Kids need to play. They need to play A LOT! They need to get things wrong, and fall over, have fights with their peers, and to have free time. It doesn't matter that all of the things are fun. Who wouldn't want to do skateboarding and drumming? But really?! 4 year olds? 5 year olds? 6 year olds? Doing ALL of those things? They have got years. I know that the time passes quickly. But we do get to enjoy more of it if we are not keeping to a damn time table of activities.  They have got years.

Back when I used to work for EO, one of the themes that kept coming up was this idea of a broad and balanced curriculum. To the schooled mind, broad and balanced means having to do a little bit of everything, every week. So a weekly timetable includes English and Maths and Science and Geography and History and Language and PE and RE and Citizenship and Nutrition and all sorts of compulsory things. Nothing is done to any depth and so remains largely worthless. Broad and balanced is looking at the whole of the horizon at once, and only seeing what is on the surface, and from only one viewpoint.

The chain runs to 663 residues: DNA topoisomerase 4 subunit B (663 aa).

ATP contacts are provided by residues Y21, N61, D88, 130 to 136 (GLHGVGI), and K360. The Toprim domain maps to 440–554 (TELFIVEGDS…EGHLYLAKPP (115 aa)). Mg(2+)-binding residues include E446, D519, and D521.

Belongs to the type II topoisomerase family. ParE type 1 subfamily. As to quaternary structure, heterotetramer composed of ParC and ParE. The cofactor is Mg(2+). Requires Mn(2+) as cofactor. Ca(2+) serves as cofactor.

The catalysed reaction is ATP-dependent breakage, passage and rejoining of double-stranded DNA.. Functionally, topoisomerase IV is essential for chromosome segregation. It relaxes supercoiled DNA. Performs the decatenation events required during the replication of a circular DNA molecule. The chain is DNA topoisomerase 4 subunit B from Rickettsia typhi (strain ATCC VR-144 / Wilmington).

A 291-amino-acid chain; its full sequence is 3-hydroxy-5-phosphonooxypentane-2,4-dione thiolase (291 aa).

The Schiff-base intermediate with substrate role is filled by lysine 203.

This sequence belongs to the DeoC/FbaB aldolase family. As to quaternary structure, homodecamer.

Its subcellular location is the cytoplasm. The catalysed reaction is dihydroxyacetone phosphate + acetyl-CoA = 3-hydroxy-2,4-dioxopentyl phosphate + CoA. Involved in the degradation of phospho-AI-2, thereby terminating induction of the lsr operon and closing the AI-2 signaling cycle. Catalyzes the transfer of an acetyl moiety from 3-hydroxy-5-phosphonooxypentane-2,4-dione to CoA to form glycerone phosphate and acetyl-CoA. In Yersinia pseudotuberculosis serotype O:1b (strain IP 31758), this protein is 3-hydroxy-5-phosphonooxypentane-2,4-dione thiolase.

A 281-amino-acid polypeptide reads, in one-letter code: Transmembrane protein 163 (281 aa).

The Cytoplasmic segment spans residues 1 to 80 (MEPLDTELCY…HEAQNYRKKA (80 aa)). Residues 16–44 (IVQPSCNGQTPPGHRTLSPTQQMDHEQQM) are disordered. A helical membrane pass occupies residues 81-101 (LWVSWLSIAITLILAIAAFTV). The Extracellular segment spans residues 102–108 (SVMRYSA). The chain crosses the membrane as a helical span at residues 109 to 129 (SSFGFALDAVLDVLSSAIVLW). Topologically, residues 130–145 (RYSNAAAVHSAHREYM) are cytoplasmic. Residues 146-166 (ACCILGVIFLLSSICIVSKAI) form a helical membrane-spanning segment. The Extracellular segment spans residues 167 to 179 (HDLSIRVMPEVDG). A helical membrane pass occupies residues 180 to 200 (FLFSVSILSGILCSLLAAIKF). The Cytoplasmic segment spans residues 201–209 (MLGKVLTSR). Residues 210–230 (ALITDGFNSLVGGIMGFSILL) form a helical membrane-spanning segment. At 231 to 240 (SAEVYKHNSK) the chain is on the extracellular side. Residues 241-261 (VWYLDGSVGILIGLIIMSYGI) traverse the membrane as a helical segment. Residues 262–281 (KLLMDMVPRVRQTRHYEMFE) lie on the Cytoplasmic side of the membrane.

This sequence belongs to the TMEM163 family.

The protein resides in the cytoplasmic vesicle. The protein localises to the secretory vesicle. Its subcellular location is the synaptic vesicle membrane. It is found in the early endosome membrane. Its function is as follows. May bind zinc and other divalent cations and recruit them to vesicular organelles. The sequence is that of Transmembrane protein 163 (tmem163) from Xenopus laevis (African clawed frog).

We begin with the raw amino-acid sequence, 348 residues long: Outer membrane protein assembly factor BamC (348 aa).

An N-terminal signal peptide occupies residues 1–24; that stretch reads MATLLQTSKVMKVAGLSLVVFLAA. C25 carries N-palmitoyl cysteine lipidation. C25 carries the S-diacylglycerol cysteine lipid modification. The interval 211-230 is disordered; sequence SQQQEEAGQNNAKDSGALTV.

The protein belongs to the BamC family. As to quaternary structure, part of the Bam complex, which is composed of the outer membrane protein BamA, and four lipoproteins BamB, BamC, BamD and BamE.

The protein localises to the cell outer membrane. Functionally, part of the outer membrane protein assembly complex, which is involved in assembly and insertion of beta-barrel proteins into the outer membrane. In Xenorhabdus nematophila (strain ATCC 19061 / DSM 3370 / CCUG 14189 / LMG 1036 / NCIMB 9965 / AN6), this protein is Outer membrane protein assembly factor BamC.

To the unschooled mind, broad and balanced covers decades. It means you take turns submersing yourself in a variety of different things over the years. You find your natural talents. You find the things that interest you. You might go through a phase of reading everything you can get your hands on, or a phase of having family spelling bees, or a phase of really being interested in classical mythology, or wanting to memorize the capitals of the countries of differing continents, or want to learn German, or French, or Japanese, or watch a lot of Shakespeare, or a lot of musicals, or make messy science experiments in the kitchen, or look for things in the night sky, or make up line dances, or go to theatre summer schools, or fund-raise for Scouts, or bake lots of cakes, or climb lots of trees, or perfect your handstand, or try to jump really high, or do somersaults on the trampoline, or do calligraphy, or learn the piano, or the guitar, or the ukelele, or different kids of drum, or sing, or pick up litter in the street, or plant trees, or go sailing, or get really good at doing face paints, or take photographs, or write stories, or do workbooks, or make bhajis, or bake bread, or grow flowers, or grow potatoes, or re-enact history, or re-enact Jackie Chan films, or do your nails, or dye your hair, or knit, or sculpt, or hammer nails into wood, or watch DVDs, or play Magic, or Pokemon, or Minecraft.